agreements) to ensure that same-sex partners
and families are legally protected.

The Domestic Violence Clinic focuses on abuse

Clinic students have full responsibility for their cases

prevention, safety, and making sure that

and receive a challenging education in the art of trial

domestic violence is not a barrier to a client's

advocacy under the intensive supervision of Clinic

legal rights regarding custody, property

faculty. Through course work and client

division, and other aspects of family and

representation, students learn to excel in every phase

domestic relations.

of expedited civil litigation, including pretrial skills


(counseling, interviewing, investigation, and

Students have the opportunity to:


Conduct factual and legal research
Interview clients
Draft complaints and other legal documents
Draft and respond to discovery requests
Negotiate with opposing parties and counsel
Argue motions and represent clients in district

court and family and probate court


Develop and present trainings and workshops

These clinics are part of the Legal Services Center


(LSC), a general practice community law office in
Jamaica Plain. LSC's diverse clinics provide clinical
instruction to second- and third-year law students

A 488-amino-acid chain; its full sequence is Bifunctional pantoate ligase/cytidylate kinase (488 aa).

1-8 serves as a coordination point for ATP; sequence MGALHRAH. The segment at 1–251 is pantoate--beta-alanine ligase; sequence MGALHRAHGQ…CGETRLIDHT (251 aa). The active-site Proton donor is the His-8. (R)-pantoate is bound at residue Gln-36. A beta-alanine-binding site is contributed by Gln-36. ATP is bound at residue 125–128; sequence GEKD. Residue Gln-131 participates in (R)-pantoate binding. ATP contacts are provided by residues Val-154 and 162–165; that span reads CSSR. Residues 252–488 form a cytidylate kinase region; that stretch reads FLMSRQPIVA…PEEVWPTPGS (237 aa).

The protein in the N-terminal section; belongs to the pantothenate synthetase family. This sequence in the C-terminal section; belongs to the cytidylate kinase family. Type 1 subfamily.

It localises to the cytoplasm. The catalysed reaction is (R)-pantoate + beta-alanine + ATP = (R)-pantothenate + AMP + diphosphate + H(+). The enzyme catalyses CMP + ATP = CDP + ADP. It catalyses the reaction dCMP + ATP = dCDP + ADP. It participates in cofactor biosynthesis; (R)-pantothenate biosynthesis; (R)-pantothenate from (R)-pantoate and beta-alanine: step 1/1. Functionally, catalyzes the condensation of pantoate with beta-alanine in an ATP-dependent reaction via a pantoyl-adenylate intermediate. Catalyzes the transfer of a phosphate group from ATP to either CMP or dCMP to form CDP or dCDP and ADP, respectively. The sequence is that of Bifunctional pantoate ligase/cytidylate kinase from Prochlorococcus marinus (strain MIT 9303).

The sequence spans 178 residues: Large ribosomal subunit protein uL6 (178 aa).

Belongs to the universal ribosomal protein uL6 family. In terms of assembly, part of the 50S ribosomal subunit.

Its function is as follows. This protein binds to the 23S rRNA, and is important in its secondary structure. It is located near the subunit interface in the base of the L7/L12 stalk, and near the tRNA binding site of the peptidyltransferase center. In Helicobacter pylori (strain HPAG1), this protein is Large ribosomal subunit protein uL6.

and serve as a laboratory for the innovative delivery
of legal services. Students are taught and mentored
under the supervision and guidance of clinical
instructors and fellows in one of LSC's litigation
clinical practices.

GEORGETOWN LAW SCHOOL


Students in the Domestic Violence Clinic represent
victims of intimate abuse in civil protection order
(CPO) cases. Protection orders typically include a
broad spectrum of relief, designed to effectively end
the violence in a family or dating relationship. A
CPO may direct a batterer to stop assaulting and
threatening the victim, to stay away from the victim,
her home, and her workplace, and not to contact her
in any manner. The CPO also may include an award
of temporary custody of the parties' children, with
visitation rights for the non-custodial parent, as well
as an award of child support.

negotiation) and trial skills (opening statement,


witness direct and cross examination, closing
arguments). Clinic participants become intimately
familiar with both the extensive family and criminal
law provisions applicable to their cases, as well as
civil procedure and legal ethics. Students gain
expertise in the law of evidence, typically handling
exhibits including photographs, tape recordings,
weapons, police reports, and medical records. In
addition, students learn to navigate the criminal
justice system by working closely with the U.S.
Attorney's Office in prosecutions against their
clients' abusive partners.
Every student represents 3-4 clients in CPO cases.
Although it is impossible to predict whether any
particular case will settle or go to trial, every single
Clinic student will have an opportunity to question
one or more witness in an initial Temporary
Protection Order hearing; and every student will
have multiple opportunities to negotiate a settlement
or go to trial.
Clinic students learn to:
Provide highly effective client representation;
Become creative, independent thinkers; and
Increase the effectiveness of civil and criminal justice
system interventions in domestic
violence situations.
The DVC's mission:
Provide law students with an intensive, challenging
education in the art of trial advocacy; and

Provide high quality representation to indigent


victims of domestic abuse.